them from interfering with natural forces that promote breastfeeding. Nevertheless, we
need to enhance strategies to increase the number of newborns who are breastfed.
According to the National Health and Nutrition Survey of 2006, the level of breastfeeding is slightly
more than 90% in Mexico, with a mean duration of 5.5 months nationwide
(2). We shall continue advancing on this topic, securing
favorable workplace conditions for working mothers and increasing awareness and support from men.
The study also drew attention to prenatal testing for human immunodeficiency
virus (HIV), which simply and cost-effectively allows timely detection and treatment of HIV infection in pregnant women and possible prevention of perinatal HIV infection.
The number of HIV infections associated with perinatal transmission should be lower
in Mexico, given the fact that Mexico has secured free access to antiretroviral therapies for anyone who needs them. Pregnant women who lack
health insurance have increased access to free HIV screening tests. Two obstacles to preventing perinatal HIV transmission in Mexico are the low perception of risk among women and the low coverage of the HIV screening test
because of a policy that recommended screening only for pregnant women who had had a positive
screening test result for syphilis. (The policy was changed in 2008.)
At the time of the BMSCP (2005), when HIV prenatal testing rates in Matamoros,
Mexico, and Cameron County, Texas, were compared, Mexico did not yet have a universal policy for
HIV screening and antiretroviral therapy. As a result, a solid and articulated strategy
to prevent mother-to-infant HIV transmission was difficult. Now that Mexico has changed its policy, we need to address cultural and other factors that may affect awareness and behavior of health personnel and impede timely
HIV testing of all pregnant women. Lessons may be learned from the successful experience in Cameron County.
The mortality rate associated with cervical cancer in Mexico is 2.5 times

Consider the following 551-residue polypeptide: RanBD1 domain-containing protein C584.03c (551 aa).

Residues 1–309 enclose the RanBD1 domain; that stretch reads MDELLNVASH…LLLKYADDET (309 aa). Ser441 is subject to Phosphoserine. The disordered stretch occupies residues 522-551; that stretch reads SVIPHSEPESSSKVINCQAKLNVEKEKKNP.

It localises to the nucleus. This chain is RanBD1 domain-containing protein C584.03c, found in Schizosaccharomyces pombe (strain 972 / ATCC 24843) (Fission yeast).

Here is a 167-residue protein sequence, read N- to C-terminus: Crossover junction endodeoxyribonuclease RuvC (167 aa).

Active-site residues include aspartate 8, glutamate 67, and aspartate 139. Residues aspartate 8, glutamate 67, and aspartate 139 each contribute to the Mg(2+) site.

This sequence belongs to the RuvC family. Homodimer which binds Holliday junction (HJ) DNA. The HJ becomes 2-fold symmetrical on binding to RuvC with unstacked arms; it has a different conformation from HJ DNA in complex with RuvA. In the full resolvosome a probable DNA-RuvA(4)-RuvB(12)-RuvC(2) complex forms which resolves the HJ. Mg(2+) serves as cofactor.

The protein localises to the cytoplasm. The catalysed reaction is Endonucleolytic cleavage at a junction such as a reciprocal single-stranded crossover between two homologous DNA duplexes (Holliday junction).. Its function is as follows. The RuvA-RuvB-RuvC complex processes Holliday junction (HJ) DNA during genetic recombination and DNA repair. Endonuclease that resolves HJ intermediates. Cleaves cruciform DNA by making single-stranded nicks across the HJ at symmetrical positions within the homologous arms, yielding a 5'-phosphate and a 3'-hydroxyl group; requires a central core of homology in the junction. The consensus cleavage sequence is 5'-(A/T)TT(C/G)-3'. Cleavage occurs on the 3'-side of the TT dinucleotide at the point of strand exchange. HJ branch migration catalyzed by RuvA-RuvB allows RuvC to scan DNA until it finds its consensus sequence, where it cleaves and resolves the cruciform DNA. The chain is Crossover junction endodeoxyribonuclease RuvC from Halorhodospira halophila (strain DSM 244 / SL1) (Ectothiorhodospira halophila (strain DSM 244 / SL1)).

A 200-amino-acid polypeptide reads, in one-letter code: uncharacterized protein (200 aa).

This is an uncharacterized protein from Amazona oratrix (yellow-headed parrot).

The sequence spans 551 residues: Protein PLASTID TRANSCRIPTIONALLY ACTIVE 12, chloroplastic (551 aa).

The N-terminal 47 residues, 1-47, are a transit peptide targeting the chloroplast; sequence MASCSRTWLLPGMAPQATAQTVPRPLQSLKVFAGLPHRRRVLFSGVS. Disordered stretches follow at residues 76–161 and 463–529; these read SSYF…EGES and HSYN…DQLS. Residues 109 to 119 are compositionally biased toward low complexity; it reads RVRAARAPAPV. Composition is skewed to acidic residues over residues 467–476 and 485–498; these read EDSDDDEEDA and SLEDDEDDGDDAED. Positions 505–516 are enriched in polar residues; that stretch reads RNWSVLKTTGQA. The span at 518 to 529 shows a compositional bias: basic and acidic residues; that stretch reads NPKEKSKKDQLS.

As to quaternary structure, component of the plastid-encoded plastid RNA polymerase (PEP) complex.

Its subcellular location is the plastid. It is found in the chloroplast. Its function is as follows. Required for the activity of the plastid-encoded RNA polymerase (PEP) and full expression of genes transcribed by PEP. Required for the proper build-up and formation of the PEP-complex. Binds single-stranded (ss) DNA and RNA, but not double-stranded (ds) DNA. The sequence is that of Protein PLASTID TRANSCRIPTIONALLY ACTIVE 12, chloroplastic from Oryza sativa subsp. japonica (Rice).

higher than that of Hispanic women living in the United States (3,4). The BMSCP
estimated that Mexican women aged 25 years or younger had a lower prevalence of
Papanicolaou testing. This finding is consistent with the Official Mexican Norm,
which promotes detection among women aged 25 years or older, also in agreement
with the recommendation of the World Health Organization (5). The proportion of
women who have been tested varies from 43.7% for women aged 20
to 24 years to 73.1% for
women aged 25 to 29 years (6).
Given the vision of the National Center for Gender Equity and Reproductive Health, I am certain that this exchange of information will enrich
both countries because it will create ways to generate new health strategies and to improve existing ones.
I am grateful for the opportunity to contribute to this project and believe that this surveillance activity will continue and expand to other
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Mirna Pérez, MSW, served as a
point of contact between the staff of PCD and the author. Special thanks to the United States-Mexico Border Health
Commission for providing the translation of this editorial.
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Corresponding Author: Patricia Uribe Zúñiga, MD, General
Director, National Center for Gender Equity and Reproductive Health,
Under-Secretariat of Health Promotion and Prevention, Secretariat of Health,
DG Homero No. 2137° Piso, Col. Chapultepec Morales, Deleg. Miguel
Hidalgo, Mexico, D.F. C.P. 11570. Telephone: 55-5263-9128, ext 3028. E-mail: firstname.lastname@example.org.
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- Comisión de Salud Fronteriza México - Estados Unidos (CSFMEU), Sección
México. Verónica Anzures, Miguel Hidalgo
Accessed March 3, 2008.
- Componente de oportunidades de la Encuesta Nacional de Salud y Nutrición
(ENSANUT) 2006. Santa María, Cuernavaca (MX): Instituto Nacional de Salud Pública, Centro de
Investigaciones en Nutrición y Salud; 2006. http://www.insp.mx/ensanut/.
Accessed March 3, 2008.
- Secretaria de Salud.
Mortalidad por cáncer cérvico
uterino en México. México, D.F.,
Centro Nacional de Equidad de Género y Salud Reproductiva.
- US Cancer Statistics Working Group. United States cancer statistics:
1999–2004 cancer incidence and mortality data. Atlanta (GA): U.S.
Department of Health and Human Services, Centers for Disease Control and
Prevention and National Cancer Institute; 2007. http://apps.nccd.cdc.gov/uscs/. Accessed March
- National cancer control programmes: policies and managerial guidelines.
2nd ed. Geneva (CH): World Health Organization; 2002. pp 59–62.
- Planificación y aplicación de los programas de prevención y control del
cáncer cervicouterino: manual para gestores. Seattle (WA):
Alianza para la Prevención del Cervicouterino; 2006.